10 Modes of Modifiers

By Mark Nichol

A modifier is a sentence element — a word or a phrase — that provides details. Three types of modifiers exist: those that qualify by answering the question of how or under what conditions something occurs, those that set conditions or explain circumstances by answering the question of who, what, when, where, and why, and those that provide reasons or conclusions.

Modifiers can also be classified into these categories:

1. Initial dependent clause: “Even though I was tired, I went for a walk.”

2. Initial infinitive phrase: “To calm down, I went for a walk.”

3. Initial adverb: “Immediately, I went for a walk.”

4. Initial participial phrase: “Trying to distract myself, I went for a walk.”

5. Mid-sentence appositive: “I, in an effort to calm down, went for a walk.”

6. Mid-sentence participial phrase: “I, trying to distract myself, went for a walk.”

7. Terminal present participial phrase: “I went for a walk, hoping to distract myself.”

8. Terminal past participial phrase: “I went for a walk, soothed by the breeze.”

9. Terminal resumptive phrase: “I went for a walk — a walk that did me good.”

10. Terminal summative phrase: “I went for a walk, an activity that calmed me down and distracted me from my troubles.”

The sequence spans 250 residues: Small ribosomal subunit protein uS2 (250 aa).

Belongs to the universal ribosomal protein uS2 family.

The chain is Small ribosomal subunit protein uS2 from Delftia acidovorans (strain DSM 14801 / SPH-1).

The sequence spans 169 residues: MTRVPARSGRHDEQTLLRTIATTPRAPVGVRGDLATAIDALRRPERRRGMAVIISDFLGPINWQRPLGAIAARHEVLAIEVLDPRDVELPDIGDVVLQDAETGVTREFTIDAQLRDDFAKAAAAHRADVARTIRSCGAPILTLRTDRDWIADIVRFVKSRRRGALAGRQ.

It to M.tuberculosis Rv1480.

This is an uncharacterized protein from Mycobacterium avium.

And, for a bonus, employ a combination of phrases: “Even though I was tired, I, in an effort to distract myself, went for a walk, soothed by the breeze.”

Thanks to this variety of ways to modify a sentence, writers need not be concerned about producing pedestrian prose.

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4 Responses to “10 Modes of Modifiers”

  • Roxanne

    Yes, this is all grammatically correct, but both the mid-sentence appositive and the mid-sentence participial phrase are clunky and my writing tip is that you should avoid them. The general idea nowadays is to write as simply as possible and both these break that rule. My tip is that if you wouldn’t say it in general speech, you shouldn’t write it. “In an effort to calm down, I went for a walk” or “trying to distract myself, I went for a walk” would be preferable.

  • Marcin

    Very useful!

    Wouldn’t this sentence sound better, though, if we rewrote it a little:

    “Even though I was tired, in an effort to distract myself, I went for a walk, soothed by the breeze.”?

  • Mark Nichol

    Marcin:

    Yes, my sentence is clumsy, but the point is that you can combine several types of modifiers in one sentence.

    I would also distance the final phrase from the rest of the sentence: “Even though I was tired, in an effort to distract myself, I went for a walk, and I was soothed by the breeze.”

  • John

    The following example is incorrect.

    Mid-sentence appositive: “I, in an effort to calm down, went for a walk.”

    An appositive phrase is a noun or noun phrase that identifies the noun next to it. I is not a noun, and “in an effort to calm down” is a prepositional phrase.

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